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Can I Take a Service Dog to College?

Can I Take a Service Dog to College? - Service Dog Certifications

Service dogs are not just for the visually or hearing impaired individual. Service dogs have lent a helping paw to individuals with a broader range of physical and psychological conditions.

But what if you are a student and need a service dog? Will colleges allow dogs on campus and into the classroom?

Read on for some important information to answer the question, “can I take my service dog to college?”

Service Dogs Are NOT Emotional Support Animals

There is a difference between a Service Dog and an Emotional Support Animal (ESA), which will make a difference when you seek to bring your dog to college.

The service dog is a canine specially trained to perform a task for its handler with a physical or mental health disability. This may include leading the person with a visual or hearing impairment, mobility support, or alerting to a drop in blood sugar or an oncoming seizure and helping to overcome certain psychiatric disabilities.

The emotional support animal, on the other hand, is not trained for a task but instead provides emotional comfort and help to improve the symptoms of certain psychological disorders.

Even though the Fair Housing Act covers both — service animals and emotional support animals — in housing areas and dormitories, the laws governing where a task-trained service dog is permitted go far beyond.

Certified Service Dog Registration

The Disability Laws and the Service Dog in College

The Americans With Disabilities Act (ADA) is a federally protected law that supersedes all local and state laws regarding the use of service dogs in schools and colleges. 

According to the ADA, a student is permitted to bring a service dog to college when the dog helps to expand their independence. Although the school must provide appropriate access for both the student and the service dog to classrooms and housing, they do not have to provide care, food, or relief areas for the canine. The Disabilities Education Improvement Act requires school districts to allow a service dog to accompany a student with a disability to school.

Colleges must make reasonable accommodations for service dogs, meaning they must allow the service dog into areas like classrooms, lecture halls, and cafeteria, as long as it doesn’t create an undue hardship on the facility. 


According to the ADA, a fear of dogs or allergies are not reasons to ban the service dog from the college. If one of these situations presents itself, then accommodation for both the student with the service dog and the allergic or fearful person must be given (for example, by moving the dog and the affected person to opposite sides of the classroom).

College students on campus with a service dog
College students with a fully trained service dog are allowed to go to college together.

Service Dog Certification

Although it is not a legal requirement, getting your service dog registered and having service dog accessories may make things easier when it comes to accessing a college dorm or the classroom. Again, these items do not confer service dog status and are never substitutes for properly qualifying for a service dog.

To have a service dog, you must have a qualifying disability and your dog must be fully trained to perform a job or task relating to that disability. If and only when you are fully qualified, then you can consider things like registration, ID cards and vests.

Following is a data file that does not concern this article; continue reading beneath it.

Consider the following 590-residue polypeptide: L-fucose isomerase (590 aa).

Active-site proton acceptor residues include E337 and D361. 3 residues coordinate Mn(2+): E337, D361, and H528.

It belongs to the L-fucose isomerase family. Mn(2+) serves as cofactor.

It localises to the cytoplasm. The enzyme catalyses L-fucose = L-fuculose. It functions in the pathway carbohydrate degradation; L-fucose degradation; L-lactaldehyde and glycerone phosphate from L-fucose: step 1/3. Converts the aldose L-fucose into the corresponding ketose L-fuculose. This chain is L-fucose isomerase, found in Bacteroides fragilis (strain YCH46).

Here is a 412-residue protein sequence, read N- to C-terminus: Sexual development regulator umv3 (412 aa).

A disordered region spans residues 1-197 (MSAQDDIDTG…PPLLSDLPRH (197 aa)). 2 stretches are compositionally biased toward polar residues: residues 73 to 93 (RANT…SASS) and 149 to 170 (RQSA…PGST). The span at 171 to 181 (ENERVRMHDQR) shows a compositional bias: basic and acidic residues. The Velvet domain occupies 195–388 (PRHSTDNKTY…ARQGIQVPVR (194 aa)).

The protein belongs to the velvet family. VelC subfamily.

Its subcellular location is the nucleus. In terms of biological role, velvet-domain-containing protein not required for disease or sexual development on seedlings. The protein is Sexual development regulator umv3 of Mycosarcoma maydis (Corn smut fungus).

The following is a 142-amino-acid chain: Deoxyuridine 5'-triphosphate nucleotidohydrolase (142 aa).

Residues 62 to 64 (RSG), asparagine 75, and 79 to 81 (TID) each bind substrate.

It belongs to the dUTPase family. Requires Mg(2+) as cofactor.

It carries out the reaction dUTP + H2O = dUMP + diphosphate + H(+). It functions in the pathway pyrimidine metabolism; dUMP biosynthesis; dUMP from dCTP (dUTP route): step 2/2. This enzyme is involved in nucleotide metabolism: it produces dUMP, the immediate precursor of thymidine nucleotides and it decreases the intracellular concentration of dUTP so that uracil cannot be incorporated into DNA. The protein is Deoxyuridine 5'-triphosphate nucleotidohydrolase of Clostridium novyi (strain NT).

To have a fully registered service dog for college, follow these steps:

  1. Find the right service dog

    Be sure your service dog is of the right age and breed for the tasks you will need it to perform. Also, ensure your potential service dog has the right characteristics and temperament to fulfill its duty under any circumstance it may encounter while on a college campus.

  2. Know what tasks your service dog needs to perform for you

    Locate a reputable service dog breeder or trainer, or prepare for the training yourself. You may want to talk to a therapist to fully understand how your service dog can help you.

  3. Train the service dog for the tasks

    Put in the time to properly train the dog for service. Training a service dog can take up to several months and years, depending on the difficulty of the tasks or the trainability of the dog.

  4. Pass a Public Access Test

    The dog will have to pass the Public Access Test. While the test is self-certified, there are several points to conclude in order for the dog to behave properly on a daily basis.

  5. Register your service dog

    Register the fully trained service dog, and equip it with the proper harness and service dog vest or identification. This step is optional, but a majority of service dog owners find it reassuring to have identification when they face the public.

Get your service dog registered below.

service dog registration button

The Service Dog and Colleges

If you need a service dog and want to attend college, know that you are allowed to do so under the protection of the Americans with Disabilities Act. This law supersedes “no-pets” policies in dormitories, classrooms, and the college campus. Although not legally necessary, having service dog paraphernalia may make the process of taking your service dog to college more accessible and less stressful. 

Despite this protection, make sure to let the college know that you will be attending with a service dog so that they can make the necessary reasonable accommodation for your educational needs and you can turn in any paperwork they might request on time.

Service dog registration banner call to action.

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